Elmer, Salem County, New Jersey

The Eloquent Elmer New Jersey

Elmer is a town where you could easily pass on by… perhaps on your journey to the New Jersey Shore. However, it shouldn’t be skipped over. It is a town encompassing history.

Elmer was referred to by the aborigines as “Cohockan” which means “Cedar swamp land.” Muddy Run, which is a little stream near Elmer Lake, was a stopping point for the American Indians and early settlers. Muddy Run was always a reliable area to catch abundant fish.

 Cohockan became known as Ticktown by the early settlers. Then it was named after Lord Pitt of the English parliament hence Pittstown. When the postal service came in, there were two Pittstowns, so they had to change their name AGAIN..

In 1862, Elmer was a flourishing transportation center which was part of the West Jersey Line between Bridgeton and Woodbury. Remnants of the railway still mark the dividing line of North and South Main Street.

Elmer was then named and incorporated in 1893 from portions of Pittsgrove and Upper Pittsgrove township. The Elmer name came from Lucius Elmer, a former judge, who helped obtain the post office for the community. A little fun fact, Elmer is a dry town. No alcohol can be sold.20130528-184704.jpg

Another fun fact, Elmer Lake, which resides on Muddy Run, sits 100 feet above sea level. The soil is extremely fertile and an agricultural Mecca. It is very rare in the Southern portion of South Jersey, btw.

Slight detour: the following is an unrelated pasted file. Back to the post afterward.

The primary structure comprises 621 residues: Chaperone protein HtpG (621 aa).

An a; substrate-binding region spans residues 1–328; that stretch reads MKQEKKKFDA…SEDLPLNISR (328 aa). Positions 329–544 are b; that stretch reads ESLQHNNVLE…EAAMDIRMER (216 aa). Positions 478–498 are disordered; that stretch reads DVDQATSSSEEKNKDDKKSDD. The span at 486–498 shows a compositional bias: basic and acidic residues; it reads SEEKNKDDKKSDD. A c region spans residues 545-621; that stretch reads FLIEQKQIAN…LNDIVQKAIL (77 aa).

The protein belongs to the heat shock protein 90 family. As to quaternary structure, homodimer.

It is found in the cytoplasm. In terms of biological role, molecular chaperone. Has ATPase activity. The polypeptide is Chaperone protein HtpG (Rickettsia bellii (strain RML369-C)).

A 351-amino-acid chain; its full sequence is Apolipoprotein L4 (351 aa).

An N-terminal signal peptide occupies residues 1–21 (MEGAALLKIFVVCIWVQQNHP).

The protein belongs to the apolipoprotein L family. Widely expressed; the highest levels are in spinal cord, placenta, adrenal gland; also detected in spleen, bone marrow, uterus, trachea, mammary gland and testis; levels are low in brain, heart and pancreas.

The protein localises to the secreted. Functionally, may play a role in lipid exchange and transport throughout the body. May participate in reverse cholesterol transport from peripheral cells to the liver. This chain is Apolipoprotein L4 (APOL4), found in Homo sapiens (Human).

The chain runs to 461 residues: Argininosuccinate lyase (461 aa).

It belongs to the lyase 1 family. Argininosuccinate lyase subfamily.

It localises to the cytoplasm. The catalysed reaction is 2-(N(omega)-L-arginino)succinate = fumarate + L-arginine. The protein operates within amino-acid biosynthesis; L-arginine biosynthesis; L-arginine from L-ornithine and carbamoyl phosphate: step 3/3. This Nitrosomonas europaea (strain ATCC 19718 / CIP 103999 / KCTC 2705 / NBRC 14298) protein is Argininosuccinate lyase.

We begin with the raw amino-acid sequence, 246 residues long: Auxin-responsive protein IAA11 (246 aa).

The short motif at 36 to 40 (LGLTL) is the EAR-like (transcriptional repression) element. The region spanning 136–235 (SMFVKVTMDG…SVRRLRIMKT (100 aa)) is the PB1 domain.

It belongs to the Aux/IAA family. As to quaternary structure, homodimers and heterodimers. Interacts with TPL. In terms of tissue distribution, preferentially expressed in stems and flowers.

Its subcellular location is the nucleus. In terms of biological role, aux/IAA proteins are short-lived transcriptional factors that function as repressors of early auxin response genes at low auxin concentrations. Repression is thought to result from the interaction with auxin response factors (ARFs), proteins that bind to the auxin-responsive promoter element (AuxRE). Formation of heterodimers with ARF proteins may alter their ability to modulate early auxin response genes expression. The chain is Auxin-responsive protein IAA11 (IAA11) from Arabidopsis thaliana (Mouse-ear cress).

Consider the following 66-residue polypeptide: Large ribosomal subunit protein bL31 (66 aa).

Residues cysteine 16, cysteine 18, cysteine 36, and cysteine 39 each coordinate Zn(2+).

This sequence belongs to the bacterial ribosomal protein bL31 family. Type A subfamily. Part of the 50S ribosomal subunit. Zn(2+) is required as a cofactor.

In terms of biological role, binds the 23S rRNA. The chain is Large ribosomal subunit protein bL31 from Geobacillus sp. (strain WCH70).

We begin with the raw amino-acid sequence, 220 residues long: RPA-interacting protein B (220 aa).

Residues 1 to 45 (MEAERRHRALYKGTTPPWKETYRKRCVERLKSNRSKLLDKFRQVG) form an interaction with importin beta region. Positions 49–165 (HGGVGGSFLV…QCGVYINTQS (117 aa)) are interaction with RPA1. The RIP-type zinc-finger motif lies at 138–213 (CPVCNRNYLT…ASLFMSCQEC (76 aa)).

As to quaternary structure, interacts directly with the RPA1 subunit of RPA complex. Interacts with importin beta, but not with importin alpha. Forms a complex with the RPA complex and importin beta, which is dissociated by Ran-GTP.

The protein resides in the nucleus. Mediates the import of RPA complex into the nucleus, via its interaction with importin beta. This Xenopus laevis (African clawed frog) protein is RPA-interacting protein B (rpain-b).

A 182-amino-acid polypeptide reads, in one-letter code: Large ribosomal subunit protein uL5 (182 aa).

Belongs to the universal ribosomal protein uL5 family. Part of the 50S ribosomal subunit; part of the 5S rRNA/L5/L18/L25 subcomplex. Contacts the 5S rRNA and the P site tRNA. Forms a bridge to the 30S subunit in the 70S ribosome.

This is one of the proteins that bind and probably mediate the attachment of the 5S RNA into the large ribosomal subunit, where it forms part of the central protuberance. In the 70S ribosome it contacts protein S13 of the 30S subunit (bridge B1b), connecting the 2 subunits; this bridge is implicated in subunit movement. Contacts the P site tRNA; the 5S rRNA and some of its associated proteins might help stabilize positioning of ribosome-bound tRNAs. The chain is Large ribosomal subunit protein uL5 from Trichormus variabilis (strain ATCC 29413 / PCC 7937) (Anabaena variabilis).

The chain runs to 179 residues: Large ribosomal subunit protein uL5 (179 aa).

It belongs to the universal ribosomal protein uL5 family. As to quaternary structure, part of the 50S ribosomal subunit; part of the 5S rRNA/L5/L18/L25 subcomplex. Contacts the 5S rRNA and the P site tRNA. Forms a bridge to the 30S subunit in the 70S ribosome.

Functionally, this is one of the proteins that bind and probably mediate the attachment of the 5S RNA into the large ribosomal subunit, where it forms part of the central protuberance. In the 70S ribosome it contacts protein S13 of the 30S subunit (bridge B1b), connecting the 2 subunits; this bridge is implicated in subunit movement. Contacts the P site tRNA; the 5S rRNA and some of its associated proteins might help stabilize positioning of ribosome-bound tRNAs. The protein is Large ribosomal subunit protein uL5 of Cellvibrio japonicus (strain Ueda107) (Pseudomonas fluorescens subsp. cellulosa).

Enough of the history… Now here are some sites.

The Mayhew house
20 Newkirk Station Road

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This brick baby was built by Stanford and Esther Mayhew in 1762. Its Flemish brickwork can be seen on both gables of the casa. The initials S.M.E on one end, named for Stanford’s son, Eleazer and his wifey Sarah. They inherited the home and built an addition. On this addition, E.M.S was placed on the second gable. The house was restored by John Seabrook in 1950 by the famous Seabrook farm family in Southern New Jersey.

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She sits modernized with a few additions, but still preserving her past.

Also to ferret out…. is the old Woodstown Railroad Station.

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She sits on the edge of Route 40 on the edge of flourishing farmland. She moved here around a decade ago. The station is still in pretty decent condition considering its age.

Check out this history hotbed of a town in Salem County, in the heart of New Jersey. Elmer is eloquent and always will be.

20 thoughts on “Elmer, Salem County, New Jersey

    • There’s a lot in Elmer that I didn’t put in. Perhaps Appel Farm Arts will be another adventure! Thanks for the suggestion. They are always welcomed!

  1. Love hearing about where I came from. I was born in Bridgeton Hospital, lived on Maple Shade Lane in Brottmanville, went to school at Norma, Olivet, and then Pittsgrove Township Middle School, 7th and first half of 8th grade in Schalick HS. I was in the Elmer Little League, playing for 3 years. I so miss NJ, hoping one day to return.